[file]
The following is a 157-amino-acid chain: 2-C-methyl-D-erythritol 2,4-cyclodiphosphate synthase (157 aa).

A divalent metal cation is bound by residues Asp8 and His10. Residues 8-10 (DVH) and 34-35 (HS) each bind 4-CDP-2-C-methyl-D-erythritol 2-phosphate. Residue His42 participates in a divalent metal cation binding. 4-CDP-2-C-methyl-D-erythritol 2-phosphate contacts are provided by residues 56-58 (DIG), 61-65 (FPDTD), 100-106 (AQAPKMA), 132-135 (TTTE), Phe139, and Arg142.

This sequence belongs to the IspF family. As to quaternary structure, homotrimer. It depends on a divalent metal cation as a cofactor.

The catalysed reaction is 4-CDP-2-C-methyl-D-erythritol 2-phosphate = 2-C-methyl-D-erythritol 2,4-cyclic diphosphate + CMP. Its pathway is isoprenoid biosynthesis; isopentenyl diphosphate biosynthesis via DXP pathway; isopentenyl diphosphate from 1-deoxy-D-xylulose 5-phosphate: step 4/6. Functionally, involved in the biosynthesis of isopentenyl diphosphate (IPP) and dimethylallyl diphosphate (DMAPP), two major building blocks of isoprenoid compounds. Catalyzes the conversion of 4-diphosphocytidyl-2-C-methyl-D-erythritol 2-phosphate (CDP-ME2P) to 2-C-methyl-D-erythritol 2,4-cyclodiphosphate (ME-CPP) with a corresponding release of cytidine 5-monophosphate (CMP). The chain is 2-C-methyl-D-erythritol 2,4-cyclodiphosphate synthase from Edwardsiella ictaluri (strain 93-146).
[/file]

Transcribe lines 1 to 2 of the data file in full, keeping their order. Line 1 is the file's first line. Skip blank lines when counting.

The following is a 157-amino-acid chain: 2-C-methyl-D-erythritol 2,4-cyclodiphosphate synthase (157 aa).

A divalent metal cation is bound by residues Asp8 and His10. Residues 8-10 (DVH) and 34-35 (HS) each bind 4-CDP-2-C-methyl-D-erythritol 2-phosphate. Residue His42 participates in a divalent metal cation binding. 4-CDP-2-C-methyl-D-erythritol 2-phosphate contacts are provided by residues 56-58 (DIG), 61-65 (FPDTD), 100-106 (AQAPKMA), 132-135 (TTTE), Phe139, and Arg142.